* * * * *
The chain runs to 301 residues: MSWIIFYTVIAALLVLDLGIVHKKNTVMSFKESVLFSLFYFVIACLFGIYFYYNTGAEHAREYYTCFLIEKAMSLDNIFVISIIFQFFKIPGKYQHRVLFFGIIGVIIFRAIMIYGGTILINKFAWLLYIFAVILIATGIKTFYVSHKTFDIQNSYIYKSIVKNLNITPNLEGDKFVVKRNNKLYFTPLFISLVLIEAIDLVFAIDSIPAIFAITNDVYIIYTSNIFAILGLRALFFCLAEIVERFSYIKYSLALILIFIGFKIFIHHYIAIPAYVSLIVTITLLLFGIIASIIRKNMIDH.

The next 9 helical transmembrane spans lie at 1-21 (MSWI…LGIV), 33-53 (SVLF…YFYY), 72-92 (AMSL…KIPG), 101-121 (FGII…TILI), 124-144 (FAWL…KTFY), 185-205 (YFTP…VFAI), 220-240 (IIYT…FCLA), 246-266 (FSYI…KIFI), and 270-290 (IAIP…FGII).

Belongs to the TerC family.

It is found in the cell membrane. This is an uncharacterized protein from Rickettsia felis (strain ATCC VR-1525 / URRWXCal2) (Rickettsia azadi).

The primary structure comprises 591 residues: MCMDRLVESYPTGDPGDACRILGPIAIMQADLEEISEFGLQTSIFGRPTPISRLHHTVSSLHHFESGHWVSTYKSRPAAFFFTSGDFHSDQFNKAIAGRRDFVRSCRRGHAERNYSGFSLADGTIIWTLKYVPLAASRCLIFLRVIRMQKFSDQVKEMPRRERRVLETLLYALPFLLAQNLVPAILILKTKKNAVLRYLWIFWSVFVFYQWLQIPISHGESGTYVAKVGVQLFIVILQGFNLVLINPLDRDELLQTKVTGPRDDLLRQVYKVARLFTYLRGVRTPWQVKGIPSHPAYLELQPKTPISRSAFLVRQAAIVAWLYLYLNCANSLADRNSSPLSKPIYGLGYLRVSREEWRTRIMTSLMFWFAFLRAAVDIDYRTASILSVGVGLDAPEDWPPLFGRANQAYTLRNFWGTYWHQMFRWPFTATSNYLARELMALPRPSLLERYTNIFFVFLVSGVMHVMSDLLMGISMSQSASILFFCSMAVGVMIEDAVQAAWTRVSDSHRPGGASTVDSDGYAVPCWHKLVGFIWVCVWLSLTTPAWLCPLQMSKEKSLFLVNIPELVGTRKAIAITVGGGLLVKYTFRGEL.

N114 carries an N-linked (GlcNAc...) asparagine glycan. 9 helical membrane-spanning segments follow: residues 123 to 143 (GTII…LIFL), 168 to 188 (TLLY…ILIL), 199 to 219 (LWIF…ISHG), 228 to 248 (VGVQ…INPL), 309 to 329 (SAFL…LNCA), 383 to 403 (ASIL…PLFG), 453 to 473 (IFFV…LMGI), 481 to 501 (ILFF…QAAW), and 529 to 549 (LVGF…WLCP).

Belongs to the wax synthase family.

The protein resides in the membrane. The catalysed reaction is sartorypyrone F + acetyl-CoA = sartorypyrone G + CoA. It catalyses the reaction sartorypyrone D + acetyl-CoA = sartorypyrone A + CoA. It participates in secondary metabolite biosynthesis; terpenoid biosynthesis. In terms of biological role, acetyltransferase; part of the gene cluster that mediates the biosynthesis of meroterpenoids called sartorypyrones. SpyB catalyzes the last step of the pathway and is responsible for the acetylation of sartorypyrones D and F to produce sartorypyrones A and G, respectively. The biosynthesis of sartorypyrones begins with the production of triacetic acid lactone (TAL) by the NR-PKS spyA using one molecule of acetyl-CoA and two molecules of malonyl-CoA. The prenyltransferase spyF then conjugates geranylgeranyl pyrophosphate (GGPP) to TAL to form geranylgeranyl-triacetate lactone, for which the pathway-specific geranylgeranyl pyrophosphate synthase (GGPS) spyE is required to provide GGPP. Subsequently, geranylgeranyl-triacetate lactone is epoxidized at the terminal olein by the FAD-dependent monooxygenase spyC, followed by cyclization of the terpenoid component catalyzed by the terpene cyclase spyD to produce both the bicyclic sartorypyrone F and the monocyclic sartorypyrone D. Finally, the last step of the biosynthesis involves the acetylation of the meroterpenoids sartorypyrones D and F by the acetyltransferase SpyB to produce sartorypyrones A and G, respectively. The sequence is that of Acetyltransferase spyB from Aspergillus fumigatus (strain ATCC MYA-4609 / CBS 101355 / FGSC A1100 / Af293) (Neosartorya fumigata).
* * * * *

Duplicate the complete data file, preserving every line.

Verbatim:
The chain runs to 301 residues: MSWIIFYTVIAALLVLDLGIVHKKNTVMSFKESVLFSLFYFVIACLFGIYFYYNTGAEHAREYYTCFLIEKAMSLDNIFVISIIFQFFKIPGKYQHRVLFFGIIGVIIFRAIMIYGGTILINKFAWLLYIFAVILIATGIKTFYVSHKTFDIQNSYIYKSIVKNLNITPNLEGDKFVVKRNNKLYFTPLFISLVLIEAIDLVFAIDSIPAIFAITNDVYIIYTSNIFAILGLRALFFCLAEIVERFSYIKYSLALILIFIGFKIFIHHYIAIPAYVSLIVTITLLLFGIIASIIRKNMIDH.

The next 9 helical transmembrane spans lie at 1-21 (MSWI…LGIV), 33-53 (SVLF…YFYY), 72-92 (AMSL…KIPG), 101-121 (FGII…TILI), 124-144 (FAWL…KTFY), 185-205 (YFTP…VFAI), 220-240 (IIYT…FCLA), 246-266 (FSYI…KIFI), and 270-290 (IAIP…FGII).

Belongs to the TerC family.

It is found in the cell membrane. This is an uncharacterized protein from Rickettsia felis (strain ATCC VR-1525 / URRWXCal2) (Rickettsia azadi).

The primary structure comprises 591 residues: MCMDRLVESYPTGDPGDACRILGPIAIMQADLEEISEFGLQTSIFGRPTPISRLHHTVSSLHHFESGHWVSTYKSRPAAFFFTSGDFHSDQFNKAIAGRRDFVRSCRRGHAERNYSGFSLADGTIIWTLKYVPLAASRCLIFLRVIRMQKFSDQVKEMPRRERRVLETLLYALPFLLAQNLVPAILILKTKKNAVLRYLWIFWSVFVFYQWLQIPISHGESGTYVAKVGVQLFIVILQGFNLVLINPLDRDELLQTKVTGPRDDLLRQVYKVARLFTYLRGVRTPWQVKGIPSHPAYLELQPKTPISRSAFLVRQAAIVAWLYLYLNCANSLADRNSSPLSKPIYGLGYLRVSREEWRTRIMTSLMFWFAFLRAAVDIDYRTASILSVGVGLDAPEDWPPLFGRANQAYTLRNFWGTYWHQMFRWPFTATSNYLARELMALPRPSLLERYTNIFFVFLVSGVMHVMSDLLMGISMSQSASILFFCSMAVGVMIEDAVQAAWTRVSDSHRPGGASTVDSDGYAVPCWHKLVGFIWVCVWLSLTTPAWLCPLQMSKEKSLFLVNIPELVGTRKAIAITVGGGLLVKYTFRGEL.

N114 carries an N-linked (GlcNAc...) asparagine glycan. 9 helical membrane-spanning segments follow: residues 123 to 143 (GTII…LIFL), 168 to 188 (TLLY…ILIL), 199 to 219 (LWIF…ISHG), 228 to 248 (VGVQ…INPL), 309 to 329 (SAFL…LNCA), 383 to 403 (ASIL…PLFG), 453 to 473 (IFFV…LMGI), 481 to 501 (ILFF…QAAW), and 529 to 549 (LVGF…WLCP).

Belongs to the wax synthase family.

The protein resides in the membrane. The catalysed reaction is sartorypyrone F + acetyl-CoA = sartorypyrone G + CoA. It catalyses the reaction sartorypyrone D + acetyl-CoA = sartorypyrone A + CoA. It participates in secondary metabolite biosynthesis; terpenoid biosynthesis. In terms of biological role, acetyltransferase; part of the gene cluster that mediates the biosynthesis of meroterpenoids called sartorypyrones. SpyB catalyzes the last step of the pathway and is responsible for the acetylation of sartorypyrones D and F to produce sartorypyrones A and G, respectively. The biosynthesis of sartorypyrones begins with the production of triacetic acid lactone (TAL) by the NR-PKS spyA using one molecule of acetyl-CoA and two molecules of malonyl-CoA. The prenyltransferase spyF then conjugates geranylgeranyl pyrophosphate (GGPP) to TAL to form geranylgeranyl-triacetate lactone, for which the pathway-specific geranylgeranyl pyrophosphate synthase (GGPS) spyE is required to provide GGPP. Subsequently, geranylgeranyl-triacetate lactone is epoxidized at the terminal olein by the FAD-dependent monooxygenase spyC, followed by cyclization of the terpenoid component catalyzed by the terpene cyclase spyD to produce both the bicyclic sartorypyrone F and the monocyclic sartorypyrone D. Finally, the last step of the biosynthesis involves the acetylation of the meroterpenoids sartorypyrones D and F by the acetyltransferase SpyB to produce sartorypyrones A and G, respectively. The sequence is that of Acetyltransferase spyB from Aspergillus fumigatus (strain ATCC MYA-4609 / CBS 101355 / FGSC A1100 / Af293) (Neosartorya fumigata).